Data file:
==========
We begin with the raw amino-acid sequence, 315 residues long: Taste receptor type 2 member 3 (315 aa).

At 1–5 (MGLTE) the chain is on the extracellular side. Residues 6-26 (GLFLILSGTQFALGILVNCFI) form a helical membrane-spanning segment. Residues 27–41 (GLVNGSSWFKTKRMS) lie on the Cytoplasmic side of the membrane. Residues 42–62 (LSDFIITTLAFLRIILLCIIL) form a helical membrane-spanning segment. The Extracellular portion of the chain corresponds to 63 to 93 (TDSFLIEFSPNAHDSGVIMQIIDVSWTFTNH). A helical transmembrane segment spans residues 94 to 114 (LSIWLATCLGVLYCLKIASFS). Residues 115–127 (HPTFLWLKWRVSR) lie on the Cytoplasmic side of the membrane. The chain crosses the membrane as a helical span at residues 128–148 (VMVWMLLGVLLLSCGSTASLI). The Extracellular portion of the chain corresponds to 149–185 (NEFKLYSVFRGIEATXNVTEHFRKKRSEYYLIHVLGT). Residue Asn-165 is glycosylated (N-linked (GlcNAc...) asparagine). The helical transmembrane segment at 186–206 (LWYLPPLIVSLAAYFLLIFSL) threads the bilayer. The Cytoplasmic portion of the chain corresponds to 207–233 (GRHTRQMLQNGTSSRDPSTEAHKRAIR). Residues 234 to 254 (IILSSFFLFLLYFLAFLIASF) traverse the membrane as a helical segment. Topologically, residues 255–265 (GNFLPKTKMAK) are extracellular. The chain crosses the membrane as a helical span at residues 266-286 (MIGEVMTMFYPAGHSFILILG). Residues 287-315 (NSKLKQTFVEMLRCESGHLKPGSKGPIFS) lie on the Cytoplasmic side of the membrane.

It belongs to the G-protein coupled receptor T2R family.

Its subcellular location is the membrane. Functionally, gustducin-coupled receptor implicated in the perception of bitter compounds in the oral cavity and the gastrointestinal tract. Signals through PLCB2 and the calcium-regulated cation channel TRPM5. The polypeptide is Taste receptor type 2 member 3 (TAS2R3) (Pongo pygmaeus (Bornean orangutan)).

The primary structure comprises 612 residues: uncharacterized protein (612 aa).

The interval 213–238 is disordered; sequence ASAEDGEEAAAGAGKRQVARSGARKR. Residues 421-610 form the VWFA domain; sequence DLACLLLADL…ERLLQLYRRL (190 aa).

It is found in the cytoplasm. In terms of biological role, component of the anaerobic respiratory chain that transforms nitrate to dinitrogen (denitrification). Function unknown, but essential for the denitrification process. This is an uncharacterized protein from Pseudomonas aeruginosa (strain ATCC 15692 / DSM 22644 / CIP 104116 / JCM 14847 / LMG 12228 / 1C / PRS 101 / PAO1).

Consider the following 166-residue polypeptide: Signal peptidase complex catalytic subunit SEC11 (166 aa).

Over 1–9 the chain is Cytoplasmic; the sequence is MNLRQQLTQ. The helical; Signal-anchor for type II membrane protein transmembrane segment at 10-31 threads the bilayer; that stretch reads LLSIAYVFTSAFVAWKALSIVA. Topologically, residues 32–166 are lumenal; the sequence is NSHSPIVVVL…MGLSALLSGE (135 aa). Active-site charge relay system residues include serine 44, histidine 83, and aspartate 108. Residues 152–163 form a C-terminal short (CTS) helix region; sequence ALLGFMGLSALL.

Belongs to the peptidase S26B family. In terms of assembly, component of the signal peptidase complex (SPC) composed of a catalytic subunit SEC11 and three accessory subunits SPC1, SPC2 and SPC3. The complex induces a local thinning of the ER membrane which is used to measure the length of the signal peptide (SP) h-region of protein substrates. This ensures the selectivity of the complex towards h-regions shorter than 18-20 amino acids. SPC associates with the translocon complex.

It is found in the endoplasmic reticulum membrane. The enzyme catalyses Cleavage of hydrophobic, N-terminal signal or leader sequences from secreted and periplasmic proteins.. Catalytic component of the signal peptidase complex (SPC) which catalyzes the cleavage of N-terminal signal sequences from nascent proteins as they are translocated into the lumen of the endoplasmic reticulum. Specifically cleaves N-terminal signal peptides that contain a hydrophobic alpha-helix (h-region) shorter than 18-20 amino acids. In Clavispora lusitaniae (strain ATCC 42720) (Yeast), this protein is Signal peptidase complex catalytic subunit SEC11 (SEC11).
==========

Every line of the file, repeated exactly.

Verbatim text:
We begin with the raw amino-acid sequence, 315 residues long: Taste receptor type 2 member 3 (315 aa).

At 1–5 (MGLTE) the chain is on the extracellular side. Residues 6-26 (GLFLILSGTQFALGILVNCFI) form a helical membrane-spanning segment. Residues 27–41 (GLVNGSSWFKTKRMS) lie on the Cytoplasmic side of the membrane. Residues 42–62 (LSDFIITTLAFLRIILLCIIL) form a helical membrane-spanning segment. The Extracellular portion of the chain corresponds to 63 to 93 (TDSFLIEFSPNAHDSGVIMQIIDVSWTFTNH). A helical transmembrane segment spans residues 94 to 114 (LSIWLATCLGVLYCLKIASFS). Residues 115–127 (HPTFLWLKWRVSR) lie on the Cytoplasmic side of the membrane. The chain crosses the membrane as a helical span at residues 128–148 (VMVWMLLGVLLLSCGSTASLI). The Extracellular portion of the chain corresponds to 149–185 (NEFKLYSVFRGIEATXNVTEHFRKKRSEYYLIHVLGT). Residue Asn-165 is glycosylated (N-linked (GlcNAc...) asparagine). The helical transmembrane segment at 186–206 (LWYLPPLIVSLAAYFLLIFSL) threads the bilayer. The Cytoplasmic portion of the chain corresponds to 207–233 (GRHTRQMLQNGTSSRDPSTEAHKRAIR). Residues 234 to 254 (IILSSFFLFLLYFLAFLIASF) traverse the membrane as a helical segment. Topologically, residues 255–265 (GNFLPKTKMAK) are extracellular. The chain crosses the membrane as a helical span at residues 266-286 (MIGEVMTMFYPAGHSFILILG). Residues 287-315 (NSKLKQTFVEMLRCESGHLKPGSKGPIFS) lie on the Cytoplasmic side of the membrane.

It belongs to the G-protein coupled receptor T2R family.

Its subcellular location is the membrane. Functionally, gustducin-coupled receptor implicated in the perception of bitter compounds in the oral cavity and the gastrointestinal tract. Signals through PLCB2 and the calcium-regulated cation channel TRPM5. The polypeptide is Taste receptor type 2 member 3 (TAS2R3) (Pongo pygmaeus (Bornean orangutan)).

The primary structure comprises 612 residues: uncharacterized protein (612 aa).

The interval 213–238 is disordered; sequence ASAEDGEEAAAGAGKRQVARSGARKR. Residues 421-610 form the VWFA domain; sequence DLACLLLADL…ERLLQLYRRL (190 aa).

It is found in the cytoplasm. In terms of biological role, component of the anaerobic respiratory chain that transforms nitrate to dinitrogen (denitrification). Function unknown, but essential for the denitrification process. This is an uncharacterized protein from Pseudomonas aeruginosa (strain ATCC 15692 / DSM 22644 / CIP 104116 / JCM 14847 / LMG 12228 / 1C / PRS 101 / PAO1).

Consider the following 166-residue polypeptide: Signal peptidase complex catalytic subunit SEC11 (166 aa).

Over 1–9 the chain is Cytoplasmic; the sequence is MNLRQQLTQ. The helical; Signal-anchor for type II membrane protein transmembrane segment at 10-31 threads the bilayer; that stretch reads LLSIAYVFTSAFVAWKALSIVA. Topologically, residues 32–166 are lumenal; the sequence is NSHSPIVVVL…MGLSALLSGE (135 aa). Active-site charge relay system residues include serine 44, histidine 83, and aspartate 108. Residues 152–163 form a C-terminal short (CTS) helix region; sequence ALLGFMGLSALL.

Belongs to the peptidase S26B family. In terms of assembly, component of the signal peptidase complex (SPC) composed of a catalytic subunit SEC11 and three accessory subunits SPC1, SPC2 and SPC3. The complex induces a local thinning of the ER membrane which is used to measure the length of the signal peptide (SP) h-region of protein substrates. This ensures the selectivity of the complex towards h-regions shorter than 18-20 amino acids. SPC associates with the translocon complex.

It is found in the endoplasmic reticulum membrane. The enzyme catalyses Cleavage of hydrophobic, N-terminal signal or leader sequences from secreted and periplasmic proteins.. Catalytic component of the signal peptidase complex (SPC) which catalyzes the cleavage of N-terminal signal sequences from nascent proteins as they are translocated into the lumen of the endoplasmic reticulum. Specifically cleaves N-terminal signal peptides that contain a hydrophobic alpha-helix (h-region) shorter than 18-20 amino acids. In Clavispora lusitaniae (strain ATCC 42720) (Yeast), this protein is Signal peptidase complex catalytic subunit SEC11 (SEC11).